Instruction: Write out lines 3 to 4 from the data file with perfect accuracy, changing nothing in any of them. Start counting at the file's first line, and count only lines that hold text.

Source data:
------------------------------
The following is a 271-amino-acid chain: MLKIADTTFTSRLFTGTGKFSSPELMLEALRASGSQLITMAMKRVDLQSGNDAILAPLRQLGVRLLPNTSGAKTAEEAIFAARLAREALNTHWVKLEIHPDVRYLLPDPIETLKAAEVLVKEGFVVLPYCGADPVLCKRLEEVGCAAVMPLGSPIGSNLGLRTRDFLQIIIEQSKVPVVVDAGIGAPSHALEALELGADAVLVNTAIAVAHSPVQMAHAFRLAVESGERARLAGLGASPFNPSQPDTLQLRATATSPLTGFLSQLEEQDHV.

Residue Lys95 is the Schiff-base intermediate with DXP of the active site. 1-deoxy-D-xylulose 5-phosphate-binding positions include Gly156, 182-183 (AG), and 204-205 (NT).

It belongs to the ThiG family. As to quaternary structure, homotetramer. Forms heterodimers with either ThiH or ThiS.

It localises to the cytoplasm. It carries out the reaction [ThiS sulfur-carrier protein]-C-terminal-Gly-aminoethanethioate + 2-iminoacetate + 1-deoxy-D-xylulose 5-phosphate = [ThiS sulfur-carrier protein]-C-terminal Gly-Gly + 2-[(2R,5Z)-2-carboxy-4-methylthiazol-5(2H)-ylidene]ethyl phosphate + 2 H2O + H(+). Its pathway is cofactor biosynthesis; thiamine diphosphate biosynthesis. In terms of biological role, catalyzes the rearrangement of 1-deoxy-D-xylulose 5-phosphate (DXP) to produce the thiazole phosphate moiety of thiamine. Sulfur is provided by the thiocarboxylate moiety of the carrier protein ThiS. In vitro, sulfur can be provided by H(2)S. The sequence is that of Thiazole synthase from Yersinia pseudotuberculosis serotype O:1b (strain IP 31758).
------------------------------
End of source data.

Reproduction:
It belongs to the ThiG family. As to quaternary structure, homotetramer. Forms heterodimers with either ThiH or ThiS.

It localises to the cytoplasm. It carries out the reaction [ThiS sulfur-carrier protein]-C-terminal-Gly-aminoethanethioate + 2-iminoacetate + 1-deoxy-D-xylulose 5-phosphate = [ThiS sulfur-carrier protein]-C-terminal Gly-Gly + 2-[(2R,5Z)-2-carboxy-4-methylthiazol-5(2H)-ylidene]ethyl phosphate + 2 H2O + H(+). Its pathway is cofactor biosynthesis; thiamine diphosphate biosynthesis. In terms of biological role, catalyzes the rearrangement of 1-deoxy-D-xylulose 5-phosphate (DXP) to produce the thiazole phosphate moiety of thiamine. Sulfur is provided by the thiocarboxylate moiety of the carrier protein ThiS. In vitro, sulfur can be provided by H(2)S. The sequence is that of Thiazole synthase from Yersinia pseudotuberculosis serotype O:1b (strain IP 31758).